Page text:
Options for such courses range from a free hourlong seminar at a boat show to multiday classes that can cost upward of several hundred dollars. Basic seminars will cover an intro to marine ­diesels — how they work and how to take care of them — while more advanced offerings dive deeper into troubleshooting and hands-on repair.


Annapolis School of Seamanship offers two levels of diesel classes: a marine-diesel basics course, which is a combination of lecture and hands-on training, and a two-day advanced course, where students are involved in the disassembly and reassembly of a sailboat-sized diesel. “The school owner, John Martino, likes to say that when your engine quits halfway to Bermuda, you’re on your own, and that’s when knowledge really counts,” says Naranjo. Classes are held throughout the year in Annapolis, Maryland. Check the website ( for tuition and schedule information.

When thinking about the DIY skills you need, make sure you don’t overlook your boat’s main mode of propulsion: the sails. Carol Hasse of Port Townsend Sails offers a popular sail-repair course that covers using both a palm and needle and sewing machine for such jobs as mending a seam, attaching a mainsail slide, patching holes and adding leather chafe patches. The intensive two-day schedule and small class size ensure that students have plenty of time to practice. For the schedule, check out Port Townsend Sails’ website (porttownsendsails​.com/seminars.htm).

If you’re interested in diving deeper into specific topics, or if your project boat requires an extensive refit, consider a boatbuilding school. These specialized schools, such as The Landing School ( and the WoodenBoat School (thewoodenboatschool​.com), both in Maine, and the International Yacht Restoration School (iyrs​.edu) in Newport, Rhode Island, offer full curricula covering all aspects of boat design, ­construction and more. There are other programs ­sprinkled around the country. A quick online search can put you in touch with schools in your area and their course offerings.


Putting It All Together

Martin Skelton and his partner, John Kiriluk, were starting from ground zero with nothing but a desire for the adventure of an open-ended cruise. After plenty of research and guidance, they chose their boat: a 2007 Hylas 54, which they named Genevieve. “She was probably a bit bigger than was prudent and a bit more complex than advisable,” admits Skelton. “But she was lovely and we were smitten.”

Skelton and Kiriluk tackled learning to sail by attending a weeklong course in the BVI with Offshore Sailing School, but realized that they needed much more instruction in how to maintain the boat. “The Cruisers University courses that run at the Annapolis Boat Show were a great resource for us,” says Skelton. “We signed up for a week of courses and ended up learning a great deal about everything from thunder­storms to refrigeration design, and cool boat gadgets to piloting in the Bahamas. But more important than the courses were the interactions and the people we met: other new sailors like ourselves, seasoned salts and, most important, some of the faculty, who are without exception world-class experts in their fields.”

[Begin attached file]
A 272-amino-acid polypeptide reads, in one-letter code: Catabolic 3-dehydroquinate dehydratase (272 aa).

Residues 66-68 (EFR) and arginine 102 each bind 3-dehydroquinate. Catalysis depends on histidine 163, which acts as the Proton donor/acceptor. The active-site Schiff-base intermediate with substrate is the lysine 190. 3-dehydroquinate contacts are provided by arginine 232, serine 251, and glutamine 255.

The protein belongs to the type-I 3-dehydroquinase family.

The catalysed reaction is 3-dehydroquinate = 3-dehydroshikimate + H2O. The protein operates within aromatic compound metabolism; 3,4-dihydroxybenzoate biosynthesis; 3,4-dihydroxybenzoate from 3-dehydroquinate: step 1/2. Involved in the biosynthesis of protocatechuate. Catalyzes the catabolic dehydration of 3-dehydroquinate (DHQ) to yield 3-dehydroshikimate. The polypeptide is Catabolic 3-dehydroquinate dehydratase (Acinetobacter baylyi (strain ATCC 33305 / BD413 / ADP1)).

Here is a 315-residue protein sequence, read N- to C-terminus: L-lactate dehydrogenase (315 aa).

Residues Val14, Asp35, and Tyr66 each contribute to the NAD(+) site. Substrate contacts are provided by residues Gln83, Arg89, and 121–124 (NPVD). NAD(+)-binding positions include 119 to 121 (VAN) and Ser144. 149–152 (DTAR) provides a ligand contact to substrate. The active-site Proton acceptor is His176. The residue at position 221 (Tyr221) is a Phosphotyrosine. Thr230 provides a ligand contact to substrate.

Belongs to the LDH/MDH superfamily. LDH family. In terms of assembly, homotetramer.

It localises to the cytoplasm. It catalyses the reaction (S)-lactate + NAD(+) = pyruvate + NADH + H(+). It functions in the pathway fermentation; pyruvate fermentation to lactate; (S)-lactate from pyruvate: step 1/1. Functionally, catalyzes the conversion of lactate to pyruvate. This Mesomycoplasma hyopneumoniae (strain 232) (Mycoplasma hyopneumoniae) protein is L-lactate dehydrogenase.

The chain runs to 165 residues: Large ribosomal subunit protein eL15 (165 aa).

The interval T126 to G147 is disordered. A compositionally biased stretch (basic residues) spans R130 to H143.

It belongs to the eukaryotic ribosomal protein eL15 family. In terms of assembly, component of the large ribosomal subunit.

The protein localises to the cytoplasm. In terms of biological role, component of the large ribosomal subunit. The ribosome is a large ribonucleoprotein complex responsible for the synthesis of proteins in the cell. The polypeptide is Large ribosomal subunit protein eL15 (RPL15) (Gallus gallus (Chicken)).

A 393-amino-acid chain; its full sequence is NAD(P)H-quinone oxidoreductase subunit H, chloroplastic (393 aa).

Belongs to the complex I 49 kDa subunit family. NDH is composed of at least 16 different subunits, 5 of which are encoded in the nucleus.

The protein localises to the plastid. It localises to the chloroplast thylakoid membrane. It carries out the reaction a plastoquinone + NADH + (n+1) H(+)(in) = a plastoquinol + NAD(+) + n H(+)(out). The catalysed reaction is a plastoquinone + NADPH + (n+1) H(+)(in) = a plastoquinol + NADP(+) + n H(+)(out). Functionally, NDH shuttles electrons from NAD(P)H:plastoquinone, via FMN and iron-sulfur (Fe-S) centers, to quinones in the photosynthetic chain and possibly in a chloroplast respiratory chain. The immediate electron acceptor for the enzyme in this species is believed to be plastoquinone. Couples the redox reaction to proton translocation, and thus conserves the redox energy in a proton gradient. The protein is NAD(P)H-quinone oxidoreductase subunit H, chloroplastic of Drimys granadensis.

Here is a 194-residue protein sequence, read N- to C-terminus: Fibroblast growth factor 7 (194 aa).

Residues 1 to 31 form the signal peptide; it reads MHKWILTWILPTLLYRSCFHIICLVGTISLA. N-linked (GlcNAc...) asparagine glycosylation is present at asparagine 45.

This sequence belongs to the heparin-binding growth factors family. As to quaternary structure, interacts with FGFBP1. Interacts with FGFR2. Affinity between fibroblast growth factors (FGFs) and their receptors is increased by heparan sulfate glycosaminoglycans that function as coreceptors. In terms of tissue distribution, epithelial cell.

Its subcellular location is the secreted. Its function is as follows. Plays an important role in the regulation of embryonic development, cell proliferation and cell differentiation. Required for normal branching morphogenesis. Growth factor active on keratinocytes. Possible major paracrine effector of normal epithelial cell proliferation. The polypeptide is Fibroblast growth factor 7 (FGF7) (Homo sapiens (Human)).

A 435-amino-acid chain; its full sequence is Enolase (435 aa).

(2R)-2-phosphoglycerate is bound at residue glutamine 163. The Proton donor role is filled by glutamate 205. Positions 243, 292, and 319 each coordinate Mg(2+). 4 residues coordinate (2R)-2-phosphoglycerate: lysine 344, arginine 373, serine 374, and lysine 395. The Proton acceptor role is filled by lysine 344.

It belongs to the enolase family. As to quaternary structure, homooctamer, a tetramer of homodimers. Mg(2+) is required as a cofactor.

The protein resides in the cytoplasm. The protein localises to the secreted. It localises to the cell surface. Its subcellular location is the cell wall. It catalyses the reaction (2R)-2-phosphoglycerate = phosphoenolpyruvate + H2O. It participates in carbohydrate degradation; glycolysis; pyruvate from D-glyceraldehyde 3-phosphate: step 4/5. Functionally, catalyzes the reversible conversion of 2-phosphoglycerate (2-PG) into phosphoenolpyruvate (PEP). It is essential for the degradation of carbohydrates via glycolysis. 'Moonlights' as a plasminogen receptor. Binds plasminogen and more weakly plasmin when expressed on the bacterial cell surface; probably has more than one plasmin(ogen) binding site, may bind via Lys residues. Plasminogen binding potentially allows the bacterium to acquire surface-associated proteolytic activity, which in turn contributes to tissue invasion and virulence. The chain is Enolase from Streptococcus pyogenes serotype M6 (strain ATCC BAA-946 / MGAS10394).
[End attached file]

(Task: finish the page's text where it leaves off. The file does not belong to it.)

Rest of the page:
From the foundation of knowledge that Skelton and Kiriluk acquired at Cruisers University, they realized that the next area they needed to tackle was the diesel engine. “Having never been the owner of a diesel engine before, I thought the monster under the companionway steps was mean and ­foreboding,” says Skelton. “So we drew the two weapons of choice to slay it: Nigel Calder’s Marine Diesel Engines book and both the basic and advanced marine-diesel courses at the Annapolis School of Seamanship. By the end of the course … the engine monster had morphed into a kitten.”

Confidence will come from using your boat and successfully completing a few projects; knowledge builds on itself. Just getting your hands dirty will teach you so much about your particular boat’s systems and quirks. “We have realized that we never will stop learning about how to keep Genevieve working, but also that it is not necessary to know everything at once,” says Skelton. “Just start with the basics, and eventually a better understanding of the systems and components will fall into place.”

Quick References

Online Learning
• ABYC (
• Jamestown Distributors (
• Sailrite (
• Seven Seas U (
• West Marine ( • West System (westsystem​.com)

Hands-On Training
• Annapolis School of Seamanship; Annapolis, Maryland (
• Cruisers University; Annapolis, Maryland (
• Orange Coast College School of Sailing and Seamanship; Newport Beach, California (
• Port Townsend Sails; Port Townsend, Washington (
• The WoodenBoat School; Brooklin, Maine (

Jen Brett is CW’s senior editor.